Tokyo Tech is home to a multitude of student clubs and associations involved in daily extracurricular activities, but none are quite like the Student Survey group. This group is made up of volunteers who collect students' opinions from all over the Institute, analyze the accumulated data to better understand the situation students find themselves in, and then compile a summary of recommendations put forth to Tokyo Tech management.
Student surveys first began in 2005, and are currently carried out every alternate year. The representative of the Student Survey group, 4th-year Physics student Yuki Kojima, recently submitted the results and recommendations from the 2016 survey to Tokyo Tech President Yoshinao Mishima. Kojima also kindly took time to explain the Student Survey in more detail.
"I come to Tokyo Tech every day, but there were many things I did not know about the Institute. Having found the data from past surveys very interesting, I decided to participate in carrying out the survey myself," Kojima, one of eleven Student Survey staff members, explains. Many of these members are interested in acting as peer supporters and have a strong volition and long-term vision to change the Institute for the better. This year, eight student staff members compiled the survey, while eleven members were in charge of the data analysis and writing of the final recommendations. All participants volunteered their time for these activities.
The process before the students' proposal is submitted to management is a long one. However, the Student Survey staff members recognize its importance in terms of the feasibility of the proposed recommendations and requests.
The Student Survey group began planning the collection of data through questionnaires in spring 2016, and with the guidance of faculty and staff members at the Student Initiative Support Section, carried out the actual survey in fall 2016. A total of 1,794 students provided their opinions on a variety of topics.
After responses from participants are collected, a data team analyzes and graphs the results. Student volunteers then split up into a learning team and a services and facilities team to investigate and discuss the data further, after which they compile a draft proposal to Tokyo Tech management.
Once a proposal has been drafted, the Student Survey group holds campus meetings with various faculty and staff members who are involved in the Institute's management. During these meetings, the content of the proposal is shared, discussed, and polished to ensure that requests are achievable and reasonable for both sides. "This helps us clarify problems that may have been overlooked, and sheds light on the management policies and overall stance of the Institute," Kojima explains.
After the campus meetings, students compose a final draft of the proposal, considering both student voices and the future direction of the Institute as a whole. This proposal is then submitted to the Tokyo Tech president and executive vice presidents.
While effectively transmitting students' voices to Tokyo Tech management, this process also provides the Student Survey group with enriching opportunities to learn about the issues that the Institute is addressing, something that cannot be duplicated in the classroom.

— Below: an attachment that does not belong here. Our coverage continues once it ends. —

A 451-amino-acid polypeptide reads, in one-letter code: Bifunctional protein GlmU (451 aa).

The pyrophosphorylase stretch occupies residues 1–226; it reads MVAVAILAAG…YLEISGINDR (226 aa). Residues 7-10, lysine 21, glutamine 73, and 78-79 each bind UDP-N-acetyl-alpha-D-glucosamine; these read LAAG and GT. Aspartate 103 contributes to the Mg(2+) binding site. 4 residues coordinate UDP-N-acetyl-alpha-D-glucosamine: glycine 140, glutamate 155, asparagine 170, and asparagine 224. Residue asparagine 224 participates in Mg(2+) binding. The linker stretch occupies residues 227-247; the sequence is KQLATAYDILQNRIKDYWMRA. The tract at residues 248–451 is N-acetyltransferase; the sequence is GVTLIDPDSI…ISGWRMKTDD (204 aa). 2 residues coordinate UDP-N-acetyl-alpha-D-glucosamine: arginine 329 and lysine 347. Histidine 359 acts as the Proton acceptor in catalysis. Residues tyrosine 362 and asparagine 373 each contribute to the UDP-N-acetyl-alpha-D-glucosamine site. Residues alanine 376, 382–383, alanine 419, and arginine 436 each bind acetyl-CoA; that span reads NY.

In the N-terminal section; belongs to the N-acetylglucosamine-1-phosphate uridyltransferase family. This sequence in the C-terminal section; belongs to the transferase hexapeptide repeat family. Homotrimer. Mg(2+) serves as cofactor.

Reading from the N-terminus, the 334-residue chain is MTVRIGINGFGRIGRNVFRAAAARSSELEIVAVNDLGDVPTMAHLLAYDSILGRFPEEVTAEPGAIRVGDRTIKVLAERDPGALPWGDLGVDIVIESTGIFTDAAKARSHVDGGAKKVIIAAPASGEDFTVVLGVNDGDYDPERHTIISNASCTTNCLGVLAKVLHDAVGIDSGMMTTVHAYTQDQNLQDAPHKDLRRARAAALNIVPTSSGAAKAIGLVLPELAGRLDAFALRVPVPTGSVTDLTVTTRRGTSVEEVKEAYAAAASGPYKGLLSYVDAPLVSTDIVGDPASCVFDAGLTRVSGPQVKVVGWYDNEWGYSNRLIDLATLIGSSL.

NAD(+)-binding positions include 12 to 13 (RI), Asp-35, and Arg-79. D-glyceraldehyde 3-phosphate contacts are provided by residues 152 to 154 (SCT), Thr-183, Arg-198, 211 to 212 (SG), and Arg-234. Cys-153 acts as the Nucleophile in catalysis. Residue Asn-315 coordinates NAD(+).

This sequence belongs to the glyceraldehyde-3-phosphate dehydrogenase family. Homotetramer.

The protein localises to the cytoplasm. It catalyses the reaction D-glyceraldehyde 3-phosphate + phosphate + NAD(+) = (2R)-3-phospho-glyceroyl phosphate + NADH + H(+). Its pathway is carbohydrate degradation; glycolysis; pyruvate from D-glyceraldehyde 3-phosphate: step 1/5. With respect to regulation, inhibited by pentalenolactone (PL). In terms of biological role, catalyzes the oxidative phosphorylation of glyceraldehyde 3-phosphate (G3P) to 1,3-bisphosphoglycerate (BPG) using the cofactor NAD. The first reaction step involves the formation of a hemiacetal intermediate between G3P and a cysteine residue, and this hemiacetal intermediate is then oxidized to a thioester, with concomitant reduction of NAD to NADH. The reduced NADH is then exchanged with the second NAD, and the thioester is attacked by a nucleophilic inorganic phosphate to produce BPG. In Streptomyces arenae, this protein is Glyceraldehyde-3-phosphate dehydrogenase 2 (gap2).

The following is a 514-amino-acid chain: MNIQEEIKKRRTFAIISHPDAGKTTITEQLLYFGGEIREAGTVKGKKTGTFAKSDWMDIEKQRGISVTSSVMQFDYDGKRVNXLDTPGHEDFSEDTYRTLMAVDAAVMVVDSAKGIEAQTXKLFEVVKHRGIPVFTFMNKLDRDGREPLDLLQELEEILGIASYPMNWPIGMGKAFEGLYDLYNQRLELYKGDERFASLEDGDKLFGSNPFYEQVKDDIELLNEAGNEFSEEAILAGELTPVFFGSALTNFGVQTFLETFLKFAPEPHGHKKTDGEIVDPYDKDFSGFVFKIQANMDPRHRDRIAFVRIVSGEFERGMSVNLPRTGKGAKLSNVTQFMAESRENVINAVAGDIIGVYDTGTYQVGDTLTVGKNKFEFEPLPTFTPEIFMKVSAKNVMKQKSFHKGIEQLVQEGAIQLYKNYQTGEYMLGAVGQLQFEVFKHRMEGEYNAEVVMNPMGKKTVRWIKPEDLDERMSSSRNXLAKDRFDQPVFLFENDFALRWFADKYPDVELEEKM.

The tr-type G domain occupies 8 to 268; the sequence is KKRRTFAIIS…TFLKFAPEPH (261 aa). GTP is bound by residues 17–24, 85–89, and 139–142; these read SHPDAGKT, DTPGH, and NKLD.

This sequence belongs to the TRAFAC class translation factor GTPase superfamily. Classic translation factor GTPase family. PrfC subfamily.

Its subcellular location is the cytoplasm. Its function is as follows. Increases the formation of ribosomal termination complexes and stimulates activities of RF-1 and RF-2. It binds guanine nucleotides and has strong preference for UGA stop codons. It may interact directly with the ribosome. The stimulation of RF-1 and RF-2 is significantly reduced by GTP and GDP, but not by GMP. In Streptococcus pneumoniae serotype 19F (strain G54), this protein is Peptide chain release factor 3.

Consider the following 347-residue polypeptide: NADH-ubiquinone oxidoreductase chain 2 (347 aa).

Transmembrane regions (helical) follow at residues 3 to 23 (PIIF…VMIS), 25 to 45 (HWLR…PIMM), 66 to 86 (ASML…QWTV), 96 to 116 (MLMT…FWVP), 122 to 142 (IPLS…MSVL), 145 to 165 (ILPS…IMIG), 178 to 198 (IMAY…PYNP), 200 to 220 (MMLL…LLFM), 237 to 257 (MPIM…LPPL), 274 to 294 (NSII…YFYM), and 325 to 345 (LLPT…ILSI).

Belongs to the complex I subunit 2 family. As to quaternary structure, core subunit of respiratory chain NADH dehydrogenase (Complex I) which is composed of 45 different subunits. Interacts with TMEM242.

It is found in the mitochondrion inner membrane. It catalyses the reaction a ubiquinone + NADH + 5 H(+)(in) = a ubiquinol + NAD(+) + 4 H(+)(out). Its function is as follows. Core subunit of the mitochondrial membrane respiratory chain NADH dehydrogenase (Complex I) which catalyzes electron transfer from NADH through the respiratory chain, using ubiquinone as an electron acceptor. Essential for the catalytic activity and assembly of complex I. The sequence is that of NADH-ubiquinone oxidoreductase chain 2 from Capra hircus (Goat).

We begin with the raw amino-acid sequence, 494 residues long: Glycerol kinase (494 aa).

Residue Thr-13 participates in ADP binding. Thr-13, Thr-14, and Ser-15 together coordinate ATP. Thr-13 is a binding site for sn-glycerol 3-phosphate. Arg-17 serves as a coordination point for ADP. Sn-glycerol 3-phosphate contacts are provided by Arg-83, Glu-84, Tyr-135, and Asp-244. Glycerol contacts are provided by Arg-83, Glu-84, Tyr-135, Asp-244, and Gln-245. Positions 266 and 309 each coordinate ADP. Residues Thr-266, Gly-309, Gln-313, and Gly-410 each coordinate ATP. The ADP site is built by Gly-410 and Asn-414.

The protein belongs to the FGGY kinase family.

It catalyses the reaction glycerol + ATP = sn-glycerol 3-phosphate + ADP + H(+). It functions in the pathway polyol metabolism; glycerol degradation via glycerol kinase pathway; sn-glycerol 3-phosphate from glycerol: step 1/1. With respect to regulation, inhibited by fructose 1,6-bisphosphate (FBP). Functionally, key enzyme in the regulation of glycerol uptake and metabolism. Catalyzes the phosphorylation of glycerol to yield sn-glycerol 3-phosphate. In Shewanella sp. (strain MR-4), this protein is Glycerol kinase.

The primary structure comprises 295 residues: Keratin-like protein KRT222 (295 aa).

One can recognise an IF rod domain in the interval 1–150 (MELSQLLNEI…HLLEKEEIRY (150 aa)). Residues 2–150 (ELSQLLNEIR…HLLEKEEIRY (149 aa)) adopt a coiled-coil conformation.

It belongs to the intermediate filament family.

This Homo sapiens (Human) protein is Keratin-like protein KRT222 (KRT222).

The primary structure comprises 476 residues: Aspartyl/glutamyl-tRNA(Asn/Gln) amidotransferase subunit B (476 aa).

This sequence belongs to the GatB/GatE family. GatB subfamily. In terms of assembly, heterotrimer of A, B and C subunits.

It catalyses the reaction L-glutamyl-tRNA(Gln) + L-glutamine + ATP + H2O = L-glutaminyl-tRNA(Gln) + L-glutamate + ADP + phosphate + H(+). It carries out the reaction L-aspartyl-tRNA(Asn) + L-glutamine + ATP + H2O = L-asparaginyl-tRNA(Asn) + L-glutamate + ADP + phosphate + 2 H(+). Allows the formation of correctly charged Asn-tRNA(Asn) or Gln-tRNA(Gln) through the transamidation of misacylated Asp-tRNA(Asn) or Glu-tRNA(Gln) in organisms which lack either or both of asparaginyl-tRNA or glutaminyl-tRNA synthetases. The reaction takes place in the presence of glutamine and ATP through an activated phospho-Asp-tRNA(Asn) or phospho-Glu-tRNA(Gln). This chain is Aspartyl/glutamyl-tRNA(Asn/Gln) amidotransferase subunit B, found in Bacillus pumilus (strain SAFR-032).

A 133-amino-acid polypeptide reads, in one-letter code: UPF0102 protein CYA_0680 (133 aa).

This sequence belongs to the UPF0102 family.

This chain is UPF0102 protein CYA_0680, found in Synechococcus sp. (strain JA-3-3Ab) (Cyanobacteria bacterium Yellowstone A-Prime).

"Various reforms kicked in at Tokyo Tech in 2016, and as a result, the Student Survey also expanded, particularly in areas such as study abroad and job hunting issues. The survey was carried out just a few months after the new education system was implemented, so we tried not to focus too much on curriculum-related issues, some of which still need ironing out. Instead, we directed our energy into helping with the management of Tokyo Tech's new system through increased information sharing sessions and strengthened support for future graduate-level lectures in English."
"If you read the proposal, you will notice that it also includes snippets of the discussions held during campus meetings. These can help you understand why certain things at the Institute are currently a certain way, and why there is a gap between proposed changes and the status quo. Understanding this "why" has greatly deepened my overall understanding of Tokyo Tech, and I believe it will help students and management see eye to eye on many issues in the future."
Tokyo Tech is currently examining the implementation of various suggested changes in the 2016 Student Survey proposal. The public can view the management's responses to all student proposals online. Some proposals that have already been implemented include:
"The number of respondents to the Student Survey has increased, but we would like many more students to participate. This would ensure a wider variety of proposed changes. We also want more students to see that the Institute is positively responding to our suggestions," Kojima points out.
"I think universities must change with the times. However, even small changes in large organizations like Tokyo Tech can be difficult. It can be tough to make your voice heard. The Student Survey is an efficient way to share the diverse perspectives of the student body, and to mold Tokyo Tech into a more comfortable environment for everyone."
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Published: September 2017